Mineka Furtch wasn’t bothered by the idea of morning sickness after going through a miscarriage and the roller coaster of fertility medication before she finally became pregnant with her son.
But when the 29-year-old from suburban Atlanta was five weeks pregnant in 2020, she started throwing up and couldn’t stop. Some days she kept down an orange; other days, nothing. Furtch used up her paid time off at work with sick days, eventually having to rely on unpaid medical leave. She remembered her doctor telling her it was just morning sickness and things would get better.
By the time Furtch was 13 weeks pregnant, she had lost more than 20 pounds.
“I fought so hard to have this baby, and I was fighting so hard to keep this baby,” Furtch said. “I was like ‘OK, something is not right here.’”
Now, Furtch’s son is 18 months old, and she is suffering again from severe nausea and vomiting well into the second trimester of a new, unplanned pregnancy.
The nausea that comes with morning sickness is common in the first trimester of pregnancy, but some women, like Furtch, experience symptoms that linger much longer and require medical attention. However, they often go untreated or undertreated because the condition is misunderstood or downplayed by their doctors or the patients themselves.
Mothers have said they went without care for fear that medicine would hurt their fetus, because they couldn’t afford it, or because their doctor didn’t take them seriously. Left alone, symptoms get more difficult to control, and such delays can become medical emergencies. Extreme cases are called hyperemesis gravidarum and may last throughout a pregnancy, even with treatment.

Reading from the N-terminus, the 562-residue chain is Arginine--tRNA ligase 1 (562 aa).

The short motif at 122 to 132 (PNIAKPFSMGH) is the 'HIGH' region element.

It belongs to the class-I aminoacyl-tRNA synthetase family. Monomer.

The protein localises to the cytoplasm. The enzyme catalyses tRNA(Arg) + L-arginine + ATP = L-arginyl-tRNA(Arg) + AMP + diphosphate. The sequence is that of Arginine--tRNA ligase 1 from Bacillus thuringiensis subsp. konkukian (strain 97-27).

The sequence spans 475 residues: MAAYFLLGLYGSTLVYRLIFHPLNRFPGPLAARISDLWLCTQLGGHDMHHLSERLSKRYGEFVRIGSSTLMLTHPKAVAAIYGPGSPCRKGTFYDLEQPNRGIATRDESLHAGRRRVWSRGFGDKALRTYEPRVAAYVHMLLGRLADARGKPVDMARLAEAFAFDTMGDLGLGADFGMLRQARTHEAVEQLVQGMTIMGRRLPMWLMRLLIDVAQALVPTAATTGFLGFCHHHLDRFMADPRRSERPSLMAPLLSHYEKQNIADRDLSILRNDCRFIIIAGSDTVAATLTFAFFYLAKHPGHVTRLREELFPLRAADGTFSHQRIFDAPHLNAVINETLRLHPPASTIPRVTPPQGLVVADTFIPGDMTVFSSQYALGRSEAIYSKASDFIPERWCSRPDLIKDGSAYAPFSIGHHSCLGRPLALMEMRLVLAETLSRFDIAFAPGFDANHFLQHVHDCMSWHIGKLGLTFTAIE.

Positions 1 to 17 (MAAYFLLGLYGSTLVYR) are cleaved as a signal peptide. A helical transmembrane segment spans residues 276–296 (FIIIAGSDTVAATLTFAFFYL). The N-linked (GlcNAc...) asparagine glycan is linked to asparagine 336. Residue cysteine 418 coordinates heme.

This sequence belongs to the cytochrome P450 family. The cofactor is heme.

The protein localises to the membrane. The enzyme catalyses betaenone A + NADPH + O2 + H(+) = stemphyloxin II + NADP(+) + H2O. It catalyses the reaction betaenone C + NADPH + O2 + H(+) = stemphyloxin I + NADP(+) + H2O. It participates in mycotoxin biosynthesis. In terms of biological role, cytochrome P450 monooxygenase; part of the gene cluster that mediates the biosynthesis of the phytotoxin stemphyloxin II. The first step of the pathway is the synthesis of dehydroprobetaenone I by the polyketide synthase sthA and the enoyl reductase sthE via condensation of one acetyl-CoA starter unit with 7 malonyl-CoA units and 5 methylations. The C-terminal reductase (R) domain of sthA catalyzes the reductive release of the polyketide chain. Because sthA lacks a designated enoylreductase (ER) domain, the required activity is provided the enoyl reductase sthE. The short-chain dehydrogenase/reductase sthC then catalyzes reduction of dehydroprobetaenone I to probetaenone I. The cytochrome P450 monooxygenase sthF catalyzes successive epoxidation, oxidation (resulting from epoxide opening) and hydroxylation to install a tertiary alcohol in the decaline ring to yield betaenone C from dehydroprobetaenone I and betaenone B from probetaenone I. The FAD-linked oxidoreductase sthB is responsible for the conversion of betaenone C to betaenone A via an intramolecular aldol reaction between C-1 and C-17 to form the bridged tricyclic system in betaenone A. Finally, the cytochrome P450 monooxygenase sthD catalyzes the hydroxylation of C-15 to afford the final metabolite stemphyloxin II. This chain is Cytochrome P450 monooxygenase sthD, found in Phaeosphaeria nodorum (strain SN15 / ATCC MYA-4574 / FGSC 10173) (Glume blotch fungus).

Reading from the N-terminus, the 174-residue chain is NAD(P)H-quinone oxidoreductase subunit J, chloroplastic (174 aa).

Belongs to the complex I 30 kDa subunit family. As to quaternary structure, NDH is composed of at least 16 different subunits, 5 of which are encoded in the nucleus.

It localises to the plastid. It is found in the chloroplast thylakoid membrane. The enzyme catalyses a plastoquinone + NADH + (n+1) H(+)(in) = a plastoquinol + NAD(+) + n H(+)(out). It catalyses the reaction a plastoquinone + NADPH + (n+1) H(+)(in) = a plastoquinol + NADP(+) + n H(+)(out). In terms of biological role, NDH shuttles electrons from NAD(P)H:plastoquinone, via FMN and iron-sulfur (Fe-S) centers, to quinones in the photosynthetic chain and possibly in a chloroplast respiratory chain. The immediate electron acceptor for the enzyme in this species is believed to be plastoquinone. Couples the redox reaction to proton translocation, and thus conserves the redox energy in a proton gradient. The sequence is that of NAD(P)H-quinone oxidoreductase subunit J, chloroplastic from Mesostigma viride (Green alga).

“For most women, it’s not until they end up in the ER and go, ‘Well, most of my friends haven’t been to an ER,’ they realize this isn’t normal,” said Kimber MacGibbon, executive director of the Her Foundation, which researches and raises awareness of hyperemesis gravidarum.
There are a lot of unknowns around the cause of nausea and vomiting in pregnancy. Research has indicated that genetics plays a role in its severity, and hyperemesis is estimated to occur in up to 3% of pregnancies. But there’s no clear line differentiating morning sickness from hyperemesis or consistent criteria to diagnose the condition, which MacGibbon said results in underestimating its impact.
Wide-ranging estimates suggest at least 60,000 people — possibly 300,000 or more — go to a hospital in the U.S. each year with pregnancy-related dehydration or malnourishment. An untold number go to walk-in clinics or don’t seek medical care.
The effects ripple into every aspect of a person’s life and the economy. One study estimated the total annual economic burden of severe morning sickness and hyperemesis in the US in 2012 amounted to more than $1.7 billion in lost work, caregiver time and the cost of treatment.
Research for this article was personal. I’m pregnant, and by the fifth week I was vomiting five to seven times a day. My